Huge new feedback study underway soon in the U.K.

Changing behavior by simply telling people what others do is an important lesson of Nudge. A major new research project at Kingston University, the University of West England, and Swansea, is putting this lesson to more rigorous empirical tests involving cell phones and exercise, smart meters and home energy usage, and facebook and “sustainable” lifestyle choices. Participants will be given information about their exercise, energy usage, and lifestyle choices in comparison to others in the group. Says the BBC:

The research, called the Charm Project, builds on the work of academics Richard Thaler and Cass Sunstein which implies that the way people are told about poor lifestyle choices influences how they react.

Instead of simply telling people to stop, it has been shown that it is more effective to reveal how one person’s behaviour ranks against their peers.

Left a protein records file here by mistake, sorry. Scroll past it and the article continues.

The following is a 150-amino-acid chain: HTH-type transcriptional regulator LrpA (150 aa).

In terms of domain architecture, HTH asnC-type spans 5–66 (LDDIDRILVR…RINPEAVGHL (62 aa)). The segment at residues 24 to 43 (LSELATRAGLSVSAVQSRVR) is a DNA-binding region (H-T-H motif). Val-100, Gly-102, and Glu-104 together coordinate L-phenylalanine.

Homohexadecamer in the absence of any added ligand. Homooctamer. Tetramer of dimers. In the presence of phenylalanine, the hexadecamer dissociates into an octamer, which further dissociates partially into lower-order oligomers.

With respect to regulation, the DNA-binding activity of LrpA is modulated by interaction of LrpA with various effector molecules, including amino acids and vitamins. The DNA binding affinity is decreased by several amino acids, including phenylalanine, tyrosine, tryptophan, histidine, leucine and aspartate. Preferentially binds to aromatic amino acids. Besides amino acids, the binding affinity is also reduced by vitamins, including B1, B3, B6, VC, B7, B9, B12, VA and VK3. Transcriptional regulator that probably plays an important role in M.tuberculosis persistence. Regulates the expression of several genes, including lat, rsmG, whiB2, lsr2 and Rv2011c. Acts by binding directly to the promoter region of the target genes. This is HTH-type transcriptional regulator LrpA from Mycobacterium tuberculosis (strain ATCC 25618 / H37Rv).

Adopting a less confrontational style can, claim Thaler and Sunstein, “nudge” people towards better choices.

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  • http://www.whoseeswhat.org.uk Stephen Whitehead

    I’m looking forward to the results of this study with interest. In the UK, we’re currently seeing the introduction of a national system of electronic patient records with online and potentially even mobile access for patients.

    If this study finds that feedback is effective at promoting behaviour change, it should be cheap and easy for the NHS to prescribe participation in a feedback programme to patients struggling to control their weight, their smoking or other lifestyle choices.

  • Jason Ambrose

    Interesting idea. So you basically just provide your population with an index or ranking compared to others in the population. I wonder what kind of results you would have if you started to offer incentives or penalties for certain results. You could even expand that idea to business leaders and make a strong case that they were being incetavised on the wrong measures as we all have painfully seen over the last few months. Maybe the index or correlation of executive compensation and stock/company value were not the best measures to use.